Biomass boilers are well recognised, but what do they burn?
In the UK the introduction of the Renewable Heat Incentive has meant that the definition of biomass fuel has become more difficult to understand. The main driver for this are the emissions that the boilers have in addition to CO2 being of acceptable levels.
These limits are 30 grams per gigajoule (g/GJ) net heat input for particulate matter and 150g/GJ for NOx.
Each boiler range has to be tested with the fuel that is going to be used within it. Each fuel has a definition.
Pellets are the most straightforward for a homeowner as there is an ENPlus quality standard market on bagged pellets or on the website of the pellet producer.
All accredited wood pellet boilers have been tested to a European Standard EN303-5, met the standards of the UK Microgeneration Certification Scheme, and have a valid emissions certificate. Key to this is that the boilers were tested on ENplus pellets. So these are the only pellets that you can buy and use. To claim your RHI you will have to keep records and be able to show that you are burning ENplus pellets.
Wood Pellet Boiler Product Example
Pelleburn 15kW wood pellet boiler will burn ENplus pellets only. When it does this it has been tested to show 9g/GJ for Particulate Matter and 81g/MJ for Nox. You can find a copy of the emissions certificate here. http://rhieclist.org.uk/wp-content/uploads/2014/04/NES_PLB_RHI.pdf
Logs are measured by moisture and by whether they are “virgin” or used. This potentially creates 4 categories.
Virgin timber – Very dry or kiln dried logs or logs with less than 25% moisture
Used timber – waste wood with no contaminants e.g. Pallets, or waste wood with contaminants e.g. MDF, Plywood, Chipboard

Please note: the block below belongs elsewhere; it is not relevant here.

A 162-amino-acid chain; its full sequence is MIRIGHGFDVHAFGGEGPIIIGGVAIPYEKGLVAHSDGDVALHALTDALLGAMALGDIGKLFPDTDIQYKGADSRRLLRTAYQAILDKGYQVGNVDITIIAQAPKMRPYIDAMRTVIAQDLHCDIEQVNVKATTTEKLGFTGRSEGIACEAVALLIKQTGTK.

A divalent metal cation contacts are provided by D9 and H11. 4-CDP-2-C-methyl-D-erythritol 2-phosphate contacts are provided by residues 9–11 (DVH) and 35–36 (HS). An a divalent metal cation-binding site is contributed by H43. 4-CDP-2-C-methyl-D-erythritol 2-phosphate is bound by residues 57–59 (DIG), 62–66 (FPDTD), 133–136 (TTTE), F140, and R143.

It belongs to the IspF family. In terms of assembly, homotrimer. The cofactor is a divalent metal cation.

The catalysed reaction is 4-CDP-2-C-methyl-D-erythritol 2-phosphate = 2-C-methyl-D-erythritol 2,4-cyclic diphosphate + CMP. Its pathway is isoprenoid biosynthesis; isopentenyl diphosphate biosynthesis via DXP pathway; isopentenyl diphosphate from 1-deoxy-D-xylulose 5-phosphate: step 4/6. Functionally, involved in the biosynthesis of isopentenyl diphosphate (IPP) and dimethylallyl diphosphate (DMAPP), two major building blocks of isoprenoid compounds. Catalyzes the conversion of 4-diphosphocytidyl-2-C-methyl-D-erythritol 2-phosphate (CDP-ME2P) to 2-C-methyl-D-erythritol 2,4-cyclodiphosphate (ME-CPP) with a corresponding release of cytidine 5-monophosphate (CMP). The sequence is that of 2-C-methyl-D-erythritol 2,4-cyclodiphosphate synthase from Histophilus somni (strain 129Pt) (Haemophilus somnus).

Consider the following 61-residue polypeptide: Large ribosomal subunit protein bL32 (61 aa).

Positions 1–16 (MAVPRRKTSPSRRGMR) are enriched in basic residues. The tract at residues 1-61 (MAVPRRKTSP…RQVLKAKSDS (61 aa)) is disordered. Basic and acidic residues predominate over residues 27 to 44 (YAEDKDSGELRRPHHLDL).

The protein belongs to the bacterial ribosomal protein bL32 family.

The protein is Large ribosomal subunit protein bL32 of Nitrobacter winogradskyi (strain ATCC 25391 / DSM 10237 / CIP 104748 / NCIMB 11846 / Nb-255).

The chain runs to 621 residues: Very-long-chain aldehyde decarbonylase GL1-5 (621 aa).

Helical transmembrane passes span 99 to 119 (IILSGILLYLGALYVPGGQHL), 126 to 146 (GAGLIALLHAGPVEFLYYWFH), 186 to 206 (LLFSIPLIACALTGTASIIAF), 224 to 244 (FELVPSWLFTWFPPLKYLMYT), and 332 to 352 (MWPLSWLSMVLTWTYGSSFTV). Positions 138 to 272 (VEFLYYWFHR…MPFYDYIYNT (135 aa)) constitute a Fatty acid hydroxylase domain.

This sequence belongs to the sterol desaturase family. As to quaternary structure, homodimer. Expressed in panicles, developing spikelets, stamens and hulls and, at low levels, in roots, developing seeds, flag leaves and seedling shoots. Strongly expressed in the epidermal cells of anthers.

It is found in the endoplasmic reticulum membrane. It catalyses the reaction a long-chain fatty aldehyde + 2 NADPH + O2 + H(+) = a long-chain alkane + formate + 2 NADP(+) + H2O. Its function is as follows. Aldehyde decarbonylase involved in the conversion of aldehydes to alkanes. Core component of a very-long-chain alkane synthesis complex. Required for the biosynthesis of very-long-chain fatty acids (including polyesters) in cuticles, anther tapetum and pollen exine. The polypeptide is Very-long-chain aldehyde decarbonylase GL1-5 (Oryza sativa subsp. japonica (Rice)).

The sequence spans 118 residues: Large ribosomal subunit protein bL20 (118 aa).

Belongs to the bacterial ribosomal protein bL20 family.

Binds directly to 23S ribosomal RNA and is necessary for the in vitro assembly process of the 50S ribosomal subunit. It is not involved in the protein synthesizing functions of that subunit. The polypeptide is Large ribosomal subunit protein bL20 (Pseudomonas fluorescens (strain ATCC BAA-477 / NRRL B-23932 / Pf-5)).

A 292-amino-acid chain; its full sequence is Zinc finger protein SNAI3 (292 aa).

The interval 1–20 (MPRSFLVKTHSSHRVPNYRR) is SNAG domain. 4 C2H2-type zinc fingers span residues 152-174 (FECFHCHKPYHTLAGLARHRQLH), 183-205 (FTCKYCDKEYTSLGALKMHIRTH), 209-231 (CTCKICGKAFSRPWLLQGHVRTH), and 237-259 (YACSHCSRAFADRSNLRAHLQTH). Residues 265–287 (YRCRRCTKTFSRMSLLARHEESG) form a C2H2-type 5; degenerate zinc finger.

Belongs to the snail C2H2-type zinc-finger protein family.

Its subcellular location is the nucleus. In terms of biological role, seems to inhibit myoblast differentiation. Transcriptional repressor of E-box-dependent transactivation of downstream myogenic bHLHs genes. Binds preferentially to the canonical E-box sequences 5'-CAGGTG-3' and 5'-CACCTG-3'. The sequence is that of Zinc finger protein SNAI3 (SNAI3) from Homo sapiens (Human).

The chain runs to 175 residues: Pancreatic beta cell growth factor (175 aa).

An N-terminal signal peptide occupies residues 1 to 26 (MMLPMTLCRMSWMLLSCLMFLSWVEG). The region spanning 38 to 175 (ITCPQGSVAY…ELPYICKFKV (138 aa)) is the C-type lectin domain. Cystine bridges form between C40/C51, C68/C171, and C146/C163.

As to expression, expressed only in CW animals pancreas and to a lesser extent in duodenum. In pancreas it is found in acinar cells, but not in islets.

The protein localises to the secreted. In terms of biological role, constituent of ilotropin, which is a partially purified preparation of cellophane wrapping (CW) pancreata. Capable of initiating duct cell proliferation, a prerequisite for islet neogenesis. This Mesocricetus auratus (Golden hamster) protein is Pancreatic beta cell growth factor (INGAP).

Wood Logs product Example
Pyroburn 30kW gasification boiler can burn wood with up to 25% as it was tested on wood with a moisture content of 12.01 percent. Had the wood in testing been much drier, e.g. 6% then there would be a limit of 12 percent dry wood in the boiler. http://rhieclist.org.uk/wp-content/uploads/2014/05/NES_PB_RHI.pdf
Wood burns much better and cleaner when the wood is dry. The testing process and regulations ensures that if you buy and use a log boiler you take care of what you put in it. For instance the following are attractive, but not allowable
- Newly cut timber in excess of 25% moisture. Fuel that you “find” in woods, or offcuts from timber merchants, or branches from a tree surgeon. This fuel will not burn well. You do not get the heat but your neighbours get the smoke.
- MDF, Chip board or painted wood may burn, but it gives off lots of fumes. Unless there are very specific cleaning processes within the boiler to deal with paints and glues then the fumes produced will be toxic. This category of fuel (B2) cannot be burnt in the majority of boilers, and certainly no domestic or small boilers.
Logs can transformed into wood chip and sawdust and is subject to the same categories as above. Wood chip is generally quite bulky, so produced in local areas rather than pellets at one or two places. It varies in quality and next year (2015) suppliers will need to state that their fuel meets both a moisture standard and has no contaminants. We are excited about our new boiler The CB 160 which will shortly be released into the UK market.
Sawdust does not burn well and can cause back burning (fire can go back through the fuel delivery mechanism) boilers will specifically state whether they can burn sawdust or not. For instance the Catfire range of chip boilers can burn sawdust and has a mechanism to prevent backburning of sawdust.
Sawdust or shavings can also be made into briquettes easily (and pellets, but not so easily) that can burn very well and burn in most boilers.
As part of understanding the moisture content of the wood you would need to have an adequate storage and inspection process. For instance with pellets you need to check that there is not too much sawdust. For wood you will need to store so that the wood can mature. For chip you will need to keep it for a short period to ensure that it does not compost. Other than pellets, you will need to get a moisture meter to make sure that your wood is less than 25%.
If you want to install a biomass boiler you can only burn the fuel or fuels that it has been tested with. You will have to buy these fuels from accredited suppliers of biomass products from http://biomass-suppliers-list.service.gov.uk/find-a-fuel .
If you want to use your own stock of fuel you will have to self-certify and keep more detailed records. Again the fuel must relate exactly to the fuel tested on the boiler.
If you have questions about any of the above then please get in touch as we would be happy to help.